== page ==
Having robots with minds implementing the scientific process rather than math problem solving is essentially what’s happening in a few corners of robotics, most recently with the Xpero project, an effort to develop an embodied cognitive system that learns about its world much like an infant would. It’s one of a host of robo-infants being worked on (here’s a nice overview graphic). This approach has led to some very impressive achievements including an “evil starfish” robot that can quickly learn how to control its body after several of its “limbs” have been chopped off.
Engineer, inventor, and Singularity true-believer Ray Kurzweil thinks we can reverse-engineer the brain in a couple decades. After Gizmodo mis-reported Kurzweil’s Singularity Summit prediction that we’d reverse-engineer the brain by 2020 (he predicted 2030), the blogosphere caught fire. PZ Myers’ trademark incendiary arguments kick-started the debate when he described Kurzweil as the “Deepak Chopra for the computer science cognoscenti.” Of course, Kurzweil responded, to which Myers retorted. Hardly a new topic, the Singularity has already taken some healthy blows from Jaron Lanier, John Pavlus and John Horgan. The fundamental failure of Kurzweil’s argument is summarized by Myers:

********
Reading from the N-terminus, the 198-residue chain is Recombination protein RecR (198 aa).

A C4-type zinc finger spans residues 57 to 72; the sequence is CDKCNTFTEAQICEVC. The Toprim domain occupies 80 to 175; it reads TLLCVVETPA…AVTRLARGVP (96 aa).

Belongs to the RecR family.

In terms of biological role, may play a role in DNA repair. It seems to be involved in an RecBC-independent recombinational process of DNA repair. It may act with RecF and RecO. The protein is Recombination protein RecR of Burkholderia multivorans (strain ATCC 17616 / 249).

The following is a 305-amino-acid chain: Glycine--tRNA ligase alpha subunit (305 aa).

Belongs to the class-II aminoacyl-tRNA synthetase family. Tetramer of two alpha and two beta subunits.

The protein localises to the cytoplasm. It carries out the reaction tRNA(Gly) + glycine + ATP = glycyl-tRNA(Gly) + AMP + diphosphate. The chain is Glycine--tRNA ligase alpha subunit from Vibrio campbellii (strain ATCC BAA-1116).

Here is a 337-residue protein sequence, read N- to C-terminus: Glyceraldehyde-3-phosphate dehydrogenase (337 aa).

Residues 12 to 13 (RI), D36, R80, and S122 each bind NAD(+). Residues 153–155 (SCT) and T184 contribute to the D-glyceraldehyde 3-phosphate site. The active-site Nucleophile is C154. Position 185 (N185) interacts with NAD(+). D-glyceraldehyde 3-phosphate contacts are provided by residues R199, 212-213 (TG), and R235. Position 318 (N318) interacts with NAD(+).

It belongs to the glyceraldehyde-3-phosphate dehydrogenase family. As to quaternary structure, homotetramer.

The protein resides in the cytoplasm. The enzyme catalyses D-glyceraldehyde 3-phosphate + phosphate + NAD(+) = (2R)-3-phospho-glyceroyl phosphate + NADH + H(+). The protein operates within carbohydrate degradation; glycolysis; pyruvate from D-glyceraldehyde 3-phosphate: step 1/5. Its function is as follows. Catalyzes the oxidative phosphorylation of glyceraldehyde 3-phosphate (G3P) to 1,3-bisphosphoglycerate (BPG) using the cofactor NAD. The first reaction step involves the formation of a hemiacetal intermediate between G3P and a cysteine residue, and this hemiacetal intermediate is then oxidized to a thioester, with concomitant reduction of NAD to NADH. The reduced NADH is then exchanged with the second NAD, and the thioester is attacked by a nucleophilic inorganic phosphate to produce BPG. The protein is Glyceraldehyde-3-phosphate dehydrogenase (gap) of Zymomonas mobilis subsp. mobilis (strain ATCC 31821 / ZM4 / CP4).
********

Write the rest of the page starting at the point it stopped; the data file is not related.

My complaint isn’t that he has set a date by which we’ll understand the brain, but that he has provided no baseline value for his exponential growth claim, and has no way to measure how much we know now, how much we need to know, and how rapidly we will acquire that knowledge.